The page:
Looking to the East
Thursday 1/4, Run #104: Canarsie, Flatlands, East Flatbush
Distance: 9.30 miles
Wind Chill: 38
Weather: mostly sunny
click on image for interactive map
Unique Miles Today: 7.05
Total Unique Miles: 807.95
Percent of Brooklyn Run: 46.37
For the complete route, click here
Notes: Nothing against the nice people of Sunset Park or Midwood or Borough Park, but I've been concentrating on the eastern and east-central parts of the borough lately. I don't know if it counts as an actual strategy, but instead of bouncing around from neighborhood to neighborhood (based largely on my own whims) I've decided to focus my energies on a smaller region. This has the advantage of being somewhat more motivational, in that I'm able to see more immediate results on the "big map" since the streets I'm filling in are confined to a relatively small space and thus seem more impressive than they might otherwise be. Whatever the specifics, I'm going to try and spend a good amount of time in East New York, Cypress Hills, East Flatbush, and maybe Brownsville over the next weeks. I feel like I've been making some progress out that way, and I want to maintain the momentum. An object in motion, and all that.
But oh, those non-unique miles are vexing me. About a quarter of my route today was repeats, mostly because the area I covered was a long way from the nearest subways (the last stop on the L is over a mile away to the east; the Brooklyn College stop on the 2 train is about a mile to the west) and the only way in and out was over a number of streets I'd already ran. Still, I probably shouldn't complain too much, since it was sunny and fifty-something degrees out by the time I got back home. Not bad for January, but if things keep up like this I'm really dreading June and July...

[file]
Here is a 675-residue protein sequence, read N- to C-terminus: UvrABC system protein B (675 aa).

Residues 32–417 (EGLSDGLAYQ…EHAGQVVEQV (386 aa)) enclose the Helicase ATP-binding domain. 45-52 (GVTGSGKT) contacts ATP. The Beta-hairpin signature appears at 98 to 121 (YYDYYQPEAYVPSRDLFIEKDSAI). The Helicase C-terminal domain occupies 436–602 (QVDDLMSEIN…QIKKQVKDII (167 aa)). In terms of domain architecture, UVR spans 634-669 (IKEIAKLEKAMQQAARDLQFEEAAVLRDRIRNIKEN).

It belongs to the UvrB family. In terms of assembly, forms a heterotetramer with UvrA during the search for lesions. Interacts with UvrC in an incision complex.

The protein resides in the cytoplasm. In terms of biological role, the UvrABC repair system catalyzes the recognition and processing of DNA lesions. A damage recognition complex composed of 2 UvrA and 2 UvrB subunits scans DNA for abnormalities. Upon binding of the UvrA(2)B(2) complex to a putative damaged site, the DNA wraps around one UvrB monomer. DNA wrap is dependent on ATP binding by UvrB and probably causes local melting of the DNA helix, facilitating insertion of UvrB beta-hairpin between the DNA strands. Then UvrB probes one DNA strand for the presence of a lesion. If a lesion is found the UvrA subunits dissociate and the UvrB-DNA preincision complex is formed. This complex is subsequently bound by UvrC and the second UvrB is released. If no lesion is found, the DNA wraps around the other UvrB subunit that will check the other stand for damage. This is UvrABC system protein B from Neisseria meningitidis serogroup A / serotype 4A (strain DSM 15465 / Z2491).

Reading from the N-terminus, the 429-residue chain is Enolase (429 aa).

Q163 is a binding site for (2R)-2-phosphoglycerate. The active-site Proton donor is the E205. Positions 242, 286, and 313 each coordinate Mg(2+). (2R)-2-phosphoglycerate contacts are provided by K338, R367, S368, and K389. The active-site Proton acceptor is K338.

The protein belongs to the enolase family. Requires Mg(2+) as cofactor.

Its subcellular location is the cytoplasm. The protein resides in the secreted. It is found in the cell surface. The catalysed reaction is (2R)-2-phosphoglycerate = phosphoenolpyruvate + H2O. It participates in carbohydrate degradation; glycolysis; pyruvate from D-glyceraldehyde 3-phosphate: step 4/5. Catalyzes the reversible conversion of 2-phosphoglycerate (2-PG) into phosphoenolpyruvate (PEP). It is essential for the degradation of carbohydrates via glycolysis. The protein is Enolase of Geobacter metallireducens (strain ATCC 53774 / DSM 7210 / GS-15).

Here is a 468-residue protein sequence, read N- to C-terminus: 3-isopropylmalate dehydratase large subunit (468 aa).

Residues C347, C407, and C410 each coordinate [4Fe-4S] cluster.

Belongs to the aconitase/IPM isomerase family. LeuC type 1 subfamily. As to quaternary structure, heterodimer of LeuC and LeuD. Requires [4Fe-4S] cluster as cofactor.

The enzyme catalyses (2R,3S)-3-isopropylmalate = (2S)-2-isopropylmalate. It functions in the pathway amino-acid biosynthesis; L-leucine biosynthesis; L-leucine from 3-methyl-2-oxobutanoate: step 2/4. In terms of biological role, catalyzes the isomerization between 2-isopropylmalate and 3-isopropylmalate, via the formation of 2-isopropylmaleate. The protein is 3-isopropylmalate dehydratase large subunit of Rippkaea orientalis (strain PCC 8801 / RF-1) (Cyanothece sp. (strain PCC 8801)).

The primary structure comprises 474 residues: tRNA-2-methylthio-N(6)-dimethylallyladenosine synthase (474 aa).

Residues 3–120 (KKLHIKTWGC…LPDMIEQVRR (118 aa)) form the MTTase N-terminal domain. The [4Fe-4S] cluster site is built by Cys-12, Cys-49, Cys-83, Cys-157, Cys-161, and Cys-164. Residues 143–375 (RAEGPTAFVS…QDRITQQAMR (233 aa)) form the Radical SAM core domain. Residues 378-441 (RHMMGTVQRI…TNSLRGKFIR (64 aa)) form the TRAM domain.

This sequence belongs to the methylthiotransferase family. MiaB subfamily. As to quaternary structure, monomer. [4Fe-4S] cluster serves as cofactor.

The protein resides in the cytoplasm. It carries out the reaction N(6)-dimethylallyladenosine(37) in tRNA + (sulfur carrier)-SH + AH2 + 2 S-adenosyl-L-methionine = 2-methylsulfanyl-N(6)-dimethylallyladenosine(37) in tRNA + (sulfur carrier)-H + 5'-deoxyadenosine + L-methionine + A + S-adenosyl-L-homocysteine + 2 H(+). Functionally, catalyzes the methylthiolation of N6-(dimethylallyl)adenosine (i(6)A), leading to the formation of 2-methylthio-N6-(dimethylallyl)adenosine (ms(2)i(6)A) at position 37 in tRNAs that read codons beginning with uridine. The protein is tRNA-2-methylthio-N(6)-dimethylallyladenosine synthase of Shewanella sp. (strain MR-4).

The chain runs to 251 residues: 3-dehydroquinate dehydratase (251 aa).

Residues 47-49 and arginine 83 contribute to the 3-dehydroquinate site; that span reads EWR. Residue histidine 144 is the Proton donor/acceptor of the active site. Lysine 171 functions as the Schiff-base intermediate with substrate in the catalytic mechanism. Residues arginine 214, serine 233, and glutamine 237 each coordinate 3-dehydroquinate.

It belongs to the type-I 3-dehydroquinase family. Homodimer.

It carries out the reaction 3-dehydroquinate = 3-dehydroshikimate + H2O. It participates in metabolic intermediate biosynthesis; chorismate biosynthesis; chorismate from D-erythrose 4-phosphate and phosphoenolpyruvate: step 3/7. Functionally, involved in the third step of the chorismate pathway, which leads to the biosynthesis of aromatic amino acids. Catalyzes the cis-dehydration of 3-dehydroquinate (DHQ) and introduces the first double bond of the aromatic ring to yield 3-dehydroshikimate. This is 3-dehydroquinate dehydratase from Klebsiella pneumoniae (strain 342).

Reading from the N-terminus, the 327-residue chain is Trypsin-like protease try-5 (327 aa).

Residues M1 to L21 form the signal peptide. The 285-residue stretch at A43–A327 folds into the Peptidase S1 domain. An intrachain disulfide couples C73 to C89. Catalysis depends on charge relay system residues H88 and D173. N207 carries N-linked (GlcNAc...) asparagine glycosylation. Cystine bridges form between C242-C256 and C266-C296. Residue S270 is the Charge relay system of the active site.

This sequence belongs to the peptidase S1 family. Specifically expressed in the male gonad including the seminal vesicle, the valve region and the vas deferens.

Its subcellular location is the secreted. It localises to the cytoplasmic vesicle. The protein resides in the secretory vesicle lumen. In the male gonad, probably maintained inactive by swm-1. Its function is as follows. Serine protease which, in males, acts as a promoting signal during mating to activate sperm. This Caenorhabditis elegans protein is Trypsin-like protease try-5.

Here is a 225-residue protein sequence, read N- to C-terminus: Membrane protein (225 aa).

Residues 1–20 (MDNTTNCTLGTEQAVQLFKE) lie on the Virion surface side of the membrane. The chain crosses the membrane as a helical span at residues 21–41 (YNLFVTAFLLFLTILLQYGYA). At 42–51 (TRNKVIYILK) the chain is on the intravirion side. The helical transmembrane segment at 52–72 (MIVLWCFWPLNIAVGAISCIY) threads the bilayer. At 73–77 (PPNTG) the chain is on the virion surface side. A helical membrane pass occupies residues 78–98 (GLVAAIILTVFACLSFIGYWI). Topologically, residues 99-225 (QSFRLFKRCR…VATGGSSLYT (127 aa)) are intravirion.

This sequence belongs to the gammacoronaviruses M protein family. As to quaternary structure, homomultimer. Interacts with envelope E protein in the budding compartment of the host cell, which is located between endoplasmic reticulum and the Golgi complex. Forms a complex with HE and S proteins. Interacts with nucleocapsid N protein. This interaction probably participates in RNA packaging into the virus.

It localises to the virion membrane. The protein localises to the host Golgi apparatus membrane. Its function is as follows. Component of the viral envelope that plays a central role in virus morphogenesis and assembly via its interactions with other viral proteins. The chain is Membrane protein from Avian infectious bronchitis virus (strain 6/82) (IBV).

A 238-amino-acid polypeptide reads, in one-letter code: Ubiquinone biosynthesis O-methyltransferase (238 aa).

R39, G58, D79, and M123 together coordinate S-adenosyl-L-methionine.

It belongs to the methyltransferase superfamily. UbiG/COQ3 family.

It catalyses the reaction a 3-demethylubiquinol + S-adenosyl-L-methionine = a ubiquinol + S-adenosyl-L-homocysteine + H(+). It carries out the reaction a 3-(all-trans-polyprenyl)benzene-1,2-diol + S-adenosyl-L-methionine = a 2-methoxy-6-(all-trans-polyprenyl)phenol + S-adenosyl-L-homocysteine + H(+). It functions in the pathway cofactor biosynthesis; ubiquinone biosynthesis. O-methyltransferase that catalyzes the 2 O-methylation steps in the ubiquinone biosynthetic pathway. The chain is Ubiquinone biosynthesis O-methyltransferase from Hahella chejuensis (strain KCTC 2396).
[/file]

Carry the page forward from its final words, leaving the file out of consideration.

As for the run, it had a bit of everything: various shops and laundromats and groceries and other businesses along Flatlands Avenue, a more industrial area around the railroad tracks near Foster and Glenwood Avenues, plenty of residential streets (with tidy brick rowhouses), and a sizeable public housing project (the Glenwood Houses) in the middle of things. Just your average jaunt through Brooklyn. BTW, the word "skelly" in the second picture from the bottom refers to the local street game by that name (or skully or skelsie, depending on who you ask). I grew up in Jersey, so I'm certainly no expert -- everything I know about it probably came from reading Jonathan Lethem -- but here's the obligatory wikipedia link for the curious.
E. 56th Street
A relic from the Bicentennial on Albany Avenue
Restaurant, also on Albany Avenue
In a schoolyard off E. 54th Street
E. 56th Street